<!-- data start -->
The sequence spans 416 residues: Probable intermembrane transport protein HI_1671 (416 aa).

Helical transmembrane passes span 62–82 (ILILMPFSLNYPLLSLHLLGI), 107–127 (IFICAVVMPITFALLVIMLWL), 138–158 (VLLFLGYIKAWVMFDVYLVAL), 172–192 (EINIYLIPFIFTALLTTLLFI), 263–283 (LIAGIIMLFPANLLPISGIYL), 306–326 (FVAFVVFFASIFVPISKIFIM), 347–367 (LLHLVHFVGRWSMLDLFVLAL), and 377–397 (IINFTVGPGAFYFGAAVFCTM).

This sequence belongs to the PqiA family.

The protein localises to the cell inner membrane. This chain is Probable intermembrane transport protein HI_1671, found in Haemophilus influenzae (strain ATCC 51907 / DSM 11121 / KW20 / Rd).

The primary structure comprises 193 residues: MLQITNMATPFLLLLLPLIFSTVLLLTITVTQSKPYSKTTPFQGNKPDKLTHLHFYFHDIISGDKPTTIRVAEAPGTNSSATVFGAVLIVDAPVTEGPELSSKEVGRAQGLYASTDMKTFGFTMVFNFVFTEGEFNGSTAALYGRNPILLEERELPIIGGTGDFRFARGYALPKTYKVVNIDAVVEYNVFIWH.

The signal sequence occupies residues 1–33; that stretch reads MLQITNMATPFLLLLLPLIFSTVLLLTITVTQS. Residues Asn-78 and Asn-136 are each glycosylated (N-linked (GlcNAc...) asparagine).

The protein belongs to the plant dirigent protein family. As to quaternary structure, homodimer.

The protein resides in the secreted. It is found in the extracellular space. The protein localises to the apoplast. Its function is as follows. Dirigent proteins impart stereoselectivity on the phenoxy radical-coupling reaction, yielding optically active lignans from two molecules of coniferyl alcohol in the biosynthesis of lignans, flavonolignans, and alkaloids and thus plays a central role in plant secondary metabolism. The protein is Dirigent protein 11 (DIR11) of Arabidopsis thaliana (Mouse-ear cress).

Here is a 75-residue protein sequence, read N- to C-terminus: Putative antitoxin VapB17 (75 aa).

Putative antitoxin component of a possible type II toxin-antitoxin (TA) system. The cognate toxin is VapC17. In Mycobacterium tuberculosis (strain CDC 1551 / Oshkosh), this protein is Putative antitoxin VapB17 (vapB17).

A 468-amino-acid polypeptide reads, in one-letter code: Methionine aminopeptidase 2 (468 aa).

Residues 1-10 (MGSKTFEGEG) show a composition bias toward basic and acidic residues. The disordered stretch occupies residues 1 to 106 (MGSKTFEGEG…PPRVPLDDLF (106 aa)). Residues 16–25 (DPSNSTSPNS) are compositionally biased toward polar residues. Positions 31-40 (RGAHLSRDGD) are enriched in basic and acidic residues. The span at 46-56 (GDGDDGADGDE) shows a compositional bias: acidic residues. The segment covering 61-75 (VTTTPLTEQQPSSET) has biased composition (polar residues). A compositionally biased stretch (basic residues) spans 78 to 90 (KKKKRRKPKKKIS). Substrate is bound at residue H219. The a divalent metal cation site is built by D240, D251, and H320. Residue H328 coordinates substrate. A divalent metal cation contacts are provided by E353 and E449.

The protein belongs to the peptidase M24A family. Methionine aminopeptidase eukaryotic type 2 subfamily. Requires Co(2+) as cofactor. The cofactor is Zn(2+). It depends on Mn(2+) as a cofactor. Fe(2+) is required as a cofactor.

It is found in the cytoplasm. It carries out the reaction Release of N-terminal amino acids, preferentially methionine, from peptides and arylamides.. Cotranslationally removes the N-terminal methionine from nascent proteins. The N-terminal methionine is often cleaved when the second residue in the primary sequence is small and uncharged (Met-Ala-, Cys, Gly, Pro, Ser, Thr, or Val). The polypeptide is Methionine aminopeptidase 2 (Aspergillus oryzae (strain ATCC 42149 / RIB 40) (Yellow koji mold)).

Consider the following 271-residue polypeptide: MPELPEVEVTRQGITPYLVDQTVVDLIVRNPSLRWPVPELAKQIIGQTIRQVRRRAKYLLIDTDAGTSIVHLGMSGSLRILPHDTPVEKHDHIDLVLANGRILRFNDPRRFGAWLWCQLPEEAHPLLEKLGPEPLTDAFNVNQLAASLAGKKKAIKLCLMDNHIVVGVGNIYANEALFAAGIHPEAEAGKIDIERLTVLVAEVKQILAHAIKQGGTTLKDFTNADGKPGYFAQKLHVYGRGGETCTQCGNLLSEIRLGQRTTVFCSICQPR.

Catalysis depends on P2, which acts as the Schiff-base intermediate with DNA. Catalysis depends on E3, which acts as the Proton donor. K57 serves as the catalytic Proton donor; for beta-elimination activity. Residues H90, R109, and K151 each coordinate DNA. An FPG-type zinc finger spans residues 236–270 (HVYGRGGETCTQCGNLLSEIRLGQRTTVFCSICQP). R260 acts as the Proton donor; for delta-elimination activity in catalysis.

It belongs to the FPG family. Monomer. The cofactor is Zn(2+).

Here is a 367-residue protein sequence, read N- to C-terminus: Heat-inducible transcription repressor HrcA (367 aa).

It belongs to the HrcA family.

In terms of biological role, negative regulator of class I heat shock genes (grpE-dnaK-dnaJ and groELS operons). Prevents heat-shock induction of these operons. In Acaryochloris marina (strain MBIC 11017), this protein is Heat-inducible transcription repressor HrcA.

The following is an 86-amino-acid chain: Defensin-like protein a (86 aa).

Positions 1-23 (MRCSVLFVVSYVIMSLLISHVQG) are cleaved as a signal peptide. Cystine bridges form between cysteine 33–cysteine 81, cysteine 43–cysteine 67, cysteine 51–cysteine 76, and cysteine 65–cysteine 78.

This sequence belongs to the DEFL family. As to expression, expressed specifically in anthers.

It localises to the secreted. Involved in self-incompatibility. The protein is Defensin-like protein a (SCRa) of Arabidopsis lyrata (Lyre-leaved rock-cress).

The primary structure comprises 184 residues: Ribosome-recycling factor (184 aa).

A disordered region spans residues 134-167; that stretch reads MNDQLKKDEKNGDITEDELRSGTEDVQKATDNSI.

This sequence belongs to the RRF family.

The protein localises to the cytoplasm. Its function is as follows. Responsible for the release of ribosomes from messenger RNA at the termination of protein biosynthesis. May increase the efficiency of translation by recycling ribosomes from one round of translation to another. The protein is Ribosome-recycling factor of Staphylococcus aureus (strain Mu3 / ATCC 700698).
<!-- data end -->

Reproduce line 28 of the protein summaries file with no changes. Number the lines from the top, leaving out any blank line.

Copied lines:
The protein localises to the cytoplasm. Its function is as follows. Responsible for the release of ribosomes from messenger RNA at the termination of protein biosynthesis. May increase the efficiency of translation by recycling ribosomes from one round of translation to another. The protein is Ribosome-recycling factor of Staphylococcus aureus (strain Mu3 / ATCC 700698).